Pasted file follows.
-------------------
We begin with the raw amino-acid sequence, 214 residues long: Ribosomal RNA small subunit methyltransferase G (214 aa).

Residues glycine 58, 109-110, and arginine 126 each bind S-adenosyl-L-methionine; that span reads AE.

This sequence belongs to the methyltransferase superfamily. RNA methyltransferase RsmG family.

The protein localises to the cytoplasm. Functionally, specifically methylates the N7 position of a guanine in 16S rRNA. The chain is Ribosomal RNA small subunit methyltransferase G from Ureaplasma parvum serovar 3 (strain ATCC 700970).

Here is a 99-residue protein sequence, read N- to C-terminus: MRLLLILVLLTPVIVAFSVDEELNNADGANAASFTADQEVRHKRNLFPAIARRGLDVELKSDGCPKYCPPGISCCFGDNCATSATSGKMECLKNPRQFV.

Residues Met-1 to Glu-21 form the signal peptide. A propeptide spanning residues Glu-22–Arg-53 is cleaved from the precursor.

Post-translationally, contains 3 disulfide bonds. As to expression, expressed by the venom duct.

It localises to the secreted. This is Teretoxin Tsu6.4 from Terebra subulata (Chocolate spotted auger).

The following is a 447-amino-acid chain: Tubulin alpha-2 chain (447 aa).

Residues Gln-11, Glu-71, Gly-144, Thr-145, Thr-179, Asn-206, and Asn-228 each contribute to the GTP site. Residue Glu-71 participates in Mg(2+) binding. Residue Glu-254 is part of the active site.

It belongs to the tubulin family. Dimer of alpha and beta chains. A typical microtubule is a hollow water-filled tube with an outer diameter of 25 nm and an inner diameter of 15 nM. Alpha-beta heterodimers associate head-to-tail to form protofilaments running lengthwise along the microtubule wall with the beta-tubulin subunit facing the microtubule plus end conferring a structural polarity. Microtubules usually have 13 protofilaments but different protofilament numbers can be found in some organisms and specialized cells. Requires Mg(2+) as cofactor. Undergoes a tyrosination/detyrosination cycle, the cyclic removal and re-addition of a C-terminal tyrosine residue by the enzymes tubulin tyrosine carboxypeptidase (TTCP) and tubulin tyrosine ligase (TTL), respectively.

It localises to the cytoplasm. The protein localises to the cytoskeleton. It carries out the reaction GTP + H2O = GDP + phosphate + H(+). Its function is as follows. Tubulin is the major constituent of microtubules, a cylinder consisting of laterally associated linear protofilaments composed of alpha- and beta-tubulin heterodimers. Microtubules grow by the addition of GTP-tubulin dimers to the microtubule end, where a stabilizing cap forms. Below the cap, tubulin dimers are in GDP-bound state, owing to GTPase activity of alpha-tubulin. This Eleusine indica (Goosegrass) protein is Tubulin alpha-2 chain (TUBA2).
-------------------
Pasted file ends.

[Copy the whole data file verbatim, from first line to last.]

We begin with the raw amino-acid sequence, 214 residues long: Ribosomal RNA small subunit methyltransferase G (214 aa).

Residues glycine 58, 109-110, and arginine 126 each bind S-adenosyl-L-methionine; that span reads AE.

This sequence belongs to the methyltransferase superfamily. RNA methyltransferase RsmG family.

The protein localises to the cytoplasm. Functionally, specifically methylates the N7 position of a guanine in 16S rRNA. The chain is Ribosomal RNA small subunit methyltransferase G from Ureaplasma parvum serovar 3 (strain ATCC 700970).

Here is a 99-residue protein sequence, read N- to C-terminus: MRLLLILVLLTPVIVAFSVDEELNNADGANAASFTADQEVRHKRNLFPAIARRGLDVELKSDGCPKYCPPGISCCFGDNCATSATSGKMECLKNPRQFV.

Residues Met-1 to Glu-21 form the signal peptide. A propeptide spanning residues Glu-22–Arg-53 is cleaved from the precursor.

Post-translationally, contains 3 disulfide bonds. As to expression, expressed by the venom duct.

It localises to the secreted. This is Teretoxin Tsu6.4 from Terebra subulata (Chocolate spotted auger).

The following is a 447-amino-acid chain: Tubulin alpha-2 chain (447 aa).

Residues Gln-11, Glu-71, Gly-144, Thr-145, Thr-179, Asn-206, and Asn-228 each contribute to the GTP site. Residue Glu-71 participates in Mg(2+) binding. Residue Glu-254 is part of the active site.

It belongs to the tubulin family. Dimer of alpha and beta chains. A typical microtubule is a hollow water-filled tube with an outer diameter of 25 nm and an inner diameter of 15 nM. Alpha-beta heterodimers associate head-to-tail to form protofilaments running lengthwise along the microtubule wall with the beta-tubulin subunit facing the microtubule plus end conferring a structural polarity. Microtubules usually have 13 protofilaments but different protofilament numbers can be found in some organisms and specialized cells. Requires Mg(2+) as cofactor. Undergoes a tyrosination/detyrosination cycle, the cyclic removal and re-addition of a C-terminal tyrosine residue by the enzymes tubulin tyrosine carboxypeptidase (TTCP) and tubulin tyrosine ligase (TTL), respectively.

It localises to the cytoplasm. The protein localises to the cytoskeleton. It carries out the reaction GTP + H2O = GDP + phosphate + H(+). Its function is as follows. Tubulin is the major constituent of microtubules, a cylinder consisting of laterally associated linear protofilaments composed of alpha- and beta-tubulin heterodimers. Microtubules grow by the addition of GTP-tubulin dimers to the microtubule end, where a stabilizing cap forms. Below the cap, tubulin dimers are in GDP-bound state, owing to GTPase activity of alpha-tubulin. This Eleusine indica (Goosegrass) protein is Tubulin alpha-2 chain (TUBA2).